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Training & Nutrition Learn how to develop a training schedule that's good for you. What should you eat and drink on your ride? Learn everything you need to know about training and nutrition here.

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Old 06-29-09, 01:33 PM   #1
hocker
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Can You Get Fit in Six Minutes a Week?

Interesting. Talks about intervals. Here is an excerpt:
"...Each of the two groups exercised three times a week. After two weeks, both groups showed almost identical increases in their endurance (as measured in a stationary bicycle time trial), even though the one group had exercised for six to nine minutes per week, and the other about five hours."


http://well.blogs.nytimes.com/2009/0...tes-a-week/?em
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Old 06-29-09, 09:51 PM   #2
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Yes; current research suggests that seven minutes of burst workouts three times a week (or something like that) are all that's needed to get somewhat fit.

The thing about that is that if you account for warm-up times and such, it's actually closer to 20 minutes.
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Old 06-30-09, 07:41 AM   #3
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So is it worth your time to start training with super short intervals in leu of longer training rides?
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Old 06-30-09, 08:28 AM   #4
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Don't be fooled, this will be the longest six minutes of your life.

If you don't have time for a longer ride then these are a very good replacement. Keep in mind they are extremely taxing to your body and mind so allow for a decent recovery.

I'd say replace an interval session with a micro burst interval session for a month. See how you feel after the month. The only way you are going to be able to determine if a certain training regiment works for you is by trying it.
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Old 06-30-09, 09:17 AM   #5
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Training is sport specific. For example, let's say you did nothing but 7 minute bursts.... How ready would you be for a rando? The short answer is not at all.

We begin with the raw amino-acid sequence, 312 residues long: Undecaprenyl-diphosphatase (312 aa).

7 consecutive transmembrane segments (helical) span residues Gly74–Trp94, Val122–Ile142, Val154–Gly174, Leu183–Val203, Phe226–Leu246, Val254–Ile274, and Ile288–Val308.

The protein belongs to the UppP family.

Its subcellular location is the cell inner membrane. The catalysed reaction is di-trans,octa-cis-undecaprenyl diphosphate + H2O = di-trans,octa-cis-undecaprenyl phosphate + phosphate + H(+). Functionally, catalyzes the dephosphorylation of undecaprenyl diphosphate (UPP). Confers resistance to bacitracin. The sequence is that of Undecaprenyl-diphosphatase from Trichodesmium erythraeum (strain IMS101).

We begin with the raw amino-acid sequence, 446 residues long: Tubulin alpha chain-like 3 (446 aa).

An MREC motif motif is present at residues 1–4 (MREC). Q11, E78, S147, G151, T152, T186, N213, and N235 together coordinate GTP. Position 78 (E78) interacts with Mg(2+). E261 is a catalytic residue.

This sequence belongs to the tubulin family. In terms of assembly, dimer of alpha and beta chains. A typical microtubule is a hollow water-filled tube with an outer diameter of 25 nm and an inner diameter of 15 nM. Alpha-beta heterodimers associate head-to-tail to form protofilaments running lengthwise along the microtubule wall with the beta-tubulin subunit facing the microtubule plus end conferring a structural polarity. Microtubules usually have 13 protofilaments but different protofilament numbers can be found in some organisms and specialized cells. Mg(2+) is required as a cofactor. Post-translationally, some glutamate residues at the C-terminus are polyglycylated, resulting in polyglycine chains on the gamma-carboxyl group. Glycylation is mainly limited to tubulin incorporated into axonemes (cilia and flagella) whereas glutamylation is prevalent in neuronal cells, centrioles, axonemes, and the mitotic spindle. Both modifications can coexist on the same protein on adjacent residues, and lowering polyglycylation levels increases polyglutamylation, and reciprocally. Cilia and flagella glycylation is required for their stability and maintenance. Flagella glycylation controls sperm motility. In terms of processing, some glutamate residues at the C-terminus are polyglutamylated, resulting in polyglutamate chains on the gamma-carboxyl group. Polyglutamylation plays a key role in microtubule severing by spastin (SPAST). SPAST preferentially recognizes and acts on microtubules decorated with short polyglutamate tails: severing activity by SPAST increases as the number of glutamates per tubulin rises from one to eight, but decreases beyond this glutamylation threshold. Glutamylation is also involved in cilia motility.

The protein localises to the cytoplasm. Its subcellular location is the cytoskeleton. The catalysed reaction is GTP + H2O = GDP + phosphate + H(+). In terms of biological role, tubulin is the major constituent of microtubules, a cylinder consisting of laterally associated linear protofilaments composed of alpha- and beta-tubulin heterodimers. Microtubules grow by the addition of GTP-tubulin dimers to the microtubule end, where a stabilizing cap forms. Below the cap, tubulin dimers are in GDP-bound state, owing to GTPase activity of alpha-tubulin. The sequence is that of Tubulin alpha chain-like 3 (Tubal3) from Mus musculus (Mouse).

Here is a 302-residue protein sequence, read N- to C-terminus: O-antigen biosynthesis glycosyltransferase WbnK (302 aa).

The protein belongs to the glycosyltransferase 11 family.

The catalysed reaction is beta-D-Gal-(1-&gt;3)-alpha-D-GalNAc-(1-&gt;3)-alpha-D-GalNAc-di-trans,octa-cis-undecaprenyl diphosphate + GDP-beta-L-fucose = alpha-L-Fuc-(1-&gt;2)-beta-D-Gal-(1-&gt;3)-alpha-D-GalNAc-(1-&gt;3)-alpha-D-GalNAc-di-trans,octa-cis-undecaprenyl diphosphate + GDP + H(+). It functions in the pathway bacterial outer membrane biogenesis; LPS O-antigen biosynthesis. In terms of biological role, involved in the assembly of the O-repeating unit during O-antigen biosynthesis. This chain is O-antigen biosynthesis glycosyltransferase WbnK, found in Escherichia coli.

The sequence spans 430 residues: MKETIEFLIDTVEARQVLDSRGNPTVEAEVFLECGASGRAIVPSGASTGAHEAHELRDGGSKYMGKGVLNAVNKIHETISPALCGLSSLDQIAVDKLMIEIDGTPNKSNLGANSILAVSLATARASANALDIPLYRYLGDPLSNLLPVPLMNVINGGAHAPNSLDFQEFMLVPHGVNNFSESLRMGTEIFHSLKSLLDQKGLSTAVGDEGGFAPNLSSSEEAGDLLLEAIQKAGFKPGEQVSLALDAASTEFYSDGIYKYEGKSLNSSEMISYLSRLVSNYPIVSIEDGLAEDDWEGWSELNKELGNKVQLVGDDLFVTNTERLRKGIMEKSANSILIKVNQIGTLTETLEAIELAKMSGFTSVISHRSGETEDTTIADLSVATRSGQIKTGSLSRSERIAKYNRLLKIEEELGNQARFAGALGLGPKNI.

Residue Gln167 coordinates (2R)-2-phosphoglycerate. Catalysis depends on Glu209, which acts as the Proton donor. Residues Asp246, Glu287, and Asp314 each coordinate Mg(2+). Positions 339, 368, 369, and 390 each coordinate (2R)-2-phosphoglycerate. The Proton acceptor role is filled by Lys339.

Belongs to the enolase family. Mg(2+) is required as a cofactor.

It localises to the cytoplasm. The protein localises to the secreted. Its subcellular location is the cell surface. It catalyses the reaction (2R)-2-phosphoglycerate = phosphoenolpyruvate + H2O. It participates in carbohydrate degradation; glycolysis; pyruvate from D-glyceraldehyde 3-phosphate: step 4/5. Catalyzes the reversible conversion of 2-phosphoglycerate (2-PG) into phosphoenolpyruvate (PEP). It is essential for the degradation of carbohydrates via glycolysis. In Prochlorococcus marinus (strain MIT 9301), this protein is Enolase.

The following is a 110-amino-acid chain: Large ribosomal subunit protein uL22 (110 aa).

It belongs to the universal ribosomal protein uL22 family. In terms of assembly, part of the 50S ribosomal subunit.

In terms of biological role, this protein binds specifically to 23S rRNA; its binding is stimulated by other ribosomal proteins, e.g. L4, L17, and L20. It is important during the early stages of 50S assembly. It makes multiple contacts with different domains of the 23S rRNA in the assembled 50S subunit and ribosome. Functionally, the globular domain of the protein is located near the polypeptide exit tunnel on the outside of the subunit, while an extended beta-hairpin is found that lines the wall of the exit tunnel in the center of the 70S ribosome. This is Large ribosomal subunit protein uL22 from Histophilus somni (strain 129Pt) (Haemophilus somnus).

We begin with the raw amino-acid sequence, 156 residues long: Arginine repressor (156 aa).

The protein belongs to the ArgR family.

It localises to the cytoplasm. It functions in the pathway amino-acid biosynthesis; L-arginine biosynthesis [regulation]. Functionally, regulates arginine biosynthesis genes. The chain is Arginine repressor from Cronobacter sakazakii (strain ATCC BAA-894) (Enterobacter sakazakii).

Just as a general rule of thumb for noncompetitors, you want to mix it up.
You want some long rides, some hilly rides, some short, fast rides.

By way of analogy there is a form of extreme training. I forget the name, but they build you up to the point where you fairly regularly puke or pass out. Or both.

A coach got into this, but at the end of the year he noticed his mtn bike racers had not done as well as they had the previous year...despite nearly killing themselves training.

Sport specific.
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Old 06-30-09, 10:30 AM   #6
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seems to me the question is "fit for what"?
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Old 06-30-09, 10:52 AM   #7
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They're starting from "healthy but not athletes" and I think the biggest gains come when you're just starting out. Theres also no mention of what the "sustainable pace" for the 90 minute rides was, or how long the time trial was that they used for the final test.
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Old 07-01-09, 02:13 PM   #8
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Tabata protocol. (8) 20 sec interval at max with 10 sec recovery. Great on increasing VO2 max but not so great for increasing endurance.

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Old 07-01-09, 03:16 PM   #9
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Quote:
Originally Posted by late View Post
Training is sport specific. For example, let's say you did nothing but 7 minute bursts.... How ready would you be for a rando? The short answer is not at all.

Just as a general rule of thumb for noncompetitors, you want to mix it up.
You want some long rides, some hilly rides, some short, fast rides.

By way of analogy there is a form of extreme training. I forget the name, but they build you up to the point where you fairly regularly puke or pass out. Or both.

A coach got into this, but at the end of the year he noticed his mtn bike racers had not done as well as they had the previous year...despite nearly killing themselves training.

Sport specific.
I like your idea of mixing it up. I think it keeps the fun in cycling. Even some professionals say that the most significant workout is racing, not intervals.
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Old 07-01-09, 03:18 PM   #10
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The article talks about molecular changes indicating endurance. However, a lot of endurance capability comes from neovascularization, increased mechanical efficiency, increase in blood volume and circulating red blood cells...the list goes on and on. These types of workouts probably won't increase these factors; your body adapts to the stresses you put on it. So, you probably won't get great at an endurance sport by doing only these types of workouts. However, they can be used to supplement other training.
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